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If you are a creative type, Manhattan lover with 1.5M to spend to move outside of the city, where would it be?
I saw the latest nytimes article about renting outside of NY mentioning Scarsdale, Yonkers and Rowayton CT.
Are these good spots? Any other places worth mentioning?
The neighborhoods and housing stock I've seen in NJ has been dull and charmless.
Looking for a real atmosphere I guess.
Btw. optimally not more than 50-60 minutes away.
Park Slope, Brooklyn Heights, Hobken, Fort Lee and Long Island City.
What about outside of NYC?
Port Washington...live with all the other Manhattanites who got kicked out of the city via a second kid or a two income family with a spouse who threw in the towel.
Hoboken/Jersey City...at least you could see the city from your new place.
Fort Lee/Edgewater for the same reason.
Have you looked at Sleepy Hollow?
Nothing compares to Manhattan....hence the label. Once you're out you are a suburbanite, or if you live in Queens, Brooklyn, S.I., or the Bronx you can still say city person. Why I chose to keep trying to stay in Manhattan for how long who knows!
Start with route maps for Metro North, New Jersey Transit, and the LIRR. Mark the stations beyond which the rail-time commute is more than your limit.
Google-map the towns, starting with the furthest out. That can tell you a lot, e.g. the walkability of prettily-treed neighborhoods to downtown and the station.
Once you've identified some prospects, start googling the towns. They'll turn up on city-data.com, etc., and help you weed things out. Then you can dig further and weigh prices/taxes/schools, etc.
Westfield is pretty good, of those I've wandered around in.
Montclair,NJ is pretty cool, arts,restaurant's and train in town. don't laugh, but I have heard it described as the Upper West Side of New Jersey.like someone else said nothing compares to Manhattan. Nyack is pretty cool as well.
Many people who leave Manhattan find they like the Hudson valley.
^ You took the words right outta my mouth, Riversider.
you could move to woodstock and hang with the X-Man.stoner hippies. It's kinda nice and artistic, not to mention naturally beautiful. For 1.5M you would live well and you're just a 2 hour stones throw from the Island.
> Many people who leave Manhattan find they like the Hudson valley.
As far north as Columbia County?
Montclair, N.J. is a great choice
A good number of ex-Yorkville residents relocated to Swastika, New York.
Woodside has a internatioal flavor
Woodside has a internatioal flavor
Interesting way to put it.
Take a look at South Norwalk (SoNo). Though it can be gritty, that seems the most "Manhattan-y" to me. Also consider the arts-y towns that Keith mentioned and maybe throw in Dobbs Ferry (which likes to call itself "Berkeley on the Hudson") and Cold Spring.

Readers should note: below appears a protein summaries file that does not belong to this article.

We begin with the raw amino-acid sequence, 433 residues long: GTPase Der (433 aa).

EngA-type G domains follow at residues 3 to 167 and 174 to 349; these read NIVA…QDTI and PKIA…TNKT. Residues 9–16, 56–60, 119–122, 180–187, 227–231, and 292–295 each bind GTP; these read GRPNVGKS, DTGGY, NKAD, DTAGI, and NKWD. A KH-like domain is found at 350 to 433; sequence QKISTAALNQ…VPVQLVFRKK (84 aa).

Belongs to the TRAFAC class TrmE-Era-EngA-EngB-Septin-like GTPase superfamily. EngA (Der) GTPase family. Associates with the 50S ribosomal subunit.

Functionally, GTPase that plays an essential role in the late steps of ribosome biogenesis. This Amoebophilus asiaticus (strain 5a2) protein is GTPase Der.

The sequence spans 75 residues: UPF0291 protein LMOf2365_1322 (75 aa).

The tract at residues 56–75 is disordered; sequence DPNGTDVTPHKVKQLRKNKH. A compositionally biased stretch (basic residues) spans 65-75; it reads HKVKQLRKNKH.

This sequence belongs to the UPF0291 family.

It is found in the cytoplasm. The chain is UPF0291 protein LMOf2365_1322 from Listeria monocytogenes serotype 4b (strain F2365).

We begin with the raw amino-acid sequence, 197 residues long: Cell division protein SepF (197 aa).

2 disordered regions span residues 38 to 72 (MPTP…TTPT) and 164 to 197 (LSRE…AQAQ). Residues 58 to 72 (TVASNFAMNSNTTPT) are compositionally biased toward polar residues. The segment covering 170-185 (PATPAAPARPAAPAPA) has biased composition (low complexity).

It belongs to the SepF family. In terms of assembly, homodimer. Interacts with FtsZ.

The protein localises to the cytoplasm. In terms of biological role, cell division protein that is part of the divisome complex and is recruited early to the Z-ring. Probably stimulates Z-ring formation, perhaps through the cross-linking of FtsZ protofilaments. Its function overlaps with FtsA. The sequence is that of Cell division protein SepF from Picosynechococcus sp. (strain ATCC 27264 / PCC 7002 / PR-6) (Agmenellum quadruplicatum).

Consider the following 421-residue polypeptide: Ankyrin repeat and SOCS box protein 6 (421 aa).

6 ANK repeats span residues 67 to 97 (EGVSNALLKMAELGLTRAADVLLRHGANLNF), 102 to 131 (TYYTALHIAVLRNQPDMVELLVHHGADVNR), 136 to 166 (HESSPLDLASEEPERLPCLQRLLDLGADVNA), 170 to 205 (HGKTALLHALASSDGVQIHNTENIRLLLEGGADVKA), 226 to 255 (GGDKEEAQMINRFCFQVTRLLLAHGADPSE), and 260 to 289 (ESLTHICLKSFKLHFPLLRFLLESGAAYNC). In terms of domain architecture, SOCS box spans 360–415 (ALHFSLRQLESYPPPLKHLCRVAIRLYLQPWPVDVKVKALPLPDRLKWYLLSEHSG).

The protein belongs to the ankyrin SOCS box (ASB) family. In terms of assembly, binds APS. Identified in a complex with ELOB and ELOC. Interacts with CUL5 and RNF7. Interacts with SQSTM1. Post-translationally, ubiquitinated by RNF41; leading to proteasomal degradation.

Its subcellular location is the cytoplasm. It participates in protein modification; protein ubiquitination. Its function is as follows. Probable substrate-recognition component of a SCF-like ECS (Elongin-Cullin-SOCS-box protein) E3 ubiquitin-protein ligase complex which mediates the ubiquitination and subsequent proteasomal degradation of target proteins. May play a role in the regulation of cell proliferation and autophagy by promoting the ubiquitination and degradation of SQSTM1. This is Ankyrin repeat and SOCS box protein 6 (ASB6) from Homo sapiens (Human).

DG Neary Realty
Your first step is to accept it will not be Manhattan. Then, it becomes a very individual choice based on commute/friends/family/kids or not.
If you work in Manhattan and have a short commute, you will have the best of two worlds. You will love coming in every morning and leaving every afternoon. If you drive, it might actually be the most relaxing time of the day...
Thanks everyone, exactly the kind of input I was hoping for.
I did see that no one mentioned anything in Connecticut.
Nothing there with a good vibe?
All residents vibrate in unison.
There are suburbs that have a towny feeling where you can pretty much walk to everything- train, grocery shopping, etc and there are those where you need to get in your car and drive 15 minutes for anything. Do you want to be on the water? By the beach? Acres of property?
For CT beside Greenwich/Cos Cob I think Westport is very nice. Long Island - Five Towns (walk to everything), Cold Spring Harbor (near nice beaches and has a town of Huntington with lots of shops), Roslyn (has a quaint old village built around a pond/park), Brookville or Old Westbury (lots of property)
SoNo is in Connecticut.
Yes, I didn't realize that until now.
I guess the important thing for me would be easy access to the city with Train, a good size house (preferably with some kind of history), property size wouldn't be super important but a plus.
Most importantly, I want to feel like I have something in common with the other people in the area.
It feels like a lot of these suburban places attract the same demographic, which happens to not be mine.
Whereas in Manhattan I find it easier to find people I am on the same wave length with. So I'm trying to figure out where these people go when they for some reason leave NYC.
What exactly is YOUR "demographic"?
Maybe start asking around in your circle & then start heading out to different places for the weekend. Even just an overnight can be a nice getaway & give you a feel for a place.
i bought around the corner from Westfield, NJ downtown. doing a gut now. found people from bklyn and queens surround me. takes 50 min on bus or train, both stop in the same location. had less headaches/delays when i stayed there for a month traveling to manhattan than b train from brooklyn.
Too bad you can't consider locations farther away. In that case I would suggest Santa Fe, & Portland and Seattle.
I think New Yorkers probably go off in many directions, but I would echo that Montclair NJ might best describe what you have in mind in terms of urban mentality, a train to NY and houses with historical interest.
Also, I would check out Croton-on-Hudson in Northern Westchester county. Lots of people in the arts, a 40 minute rush hour commute and some interesting housing stock.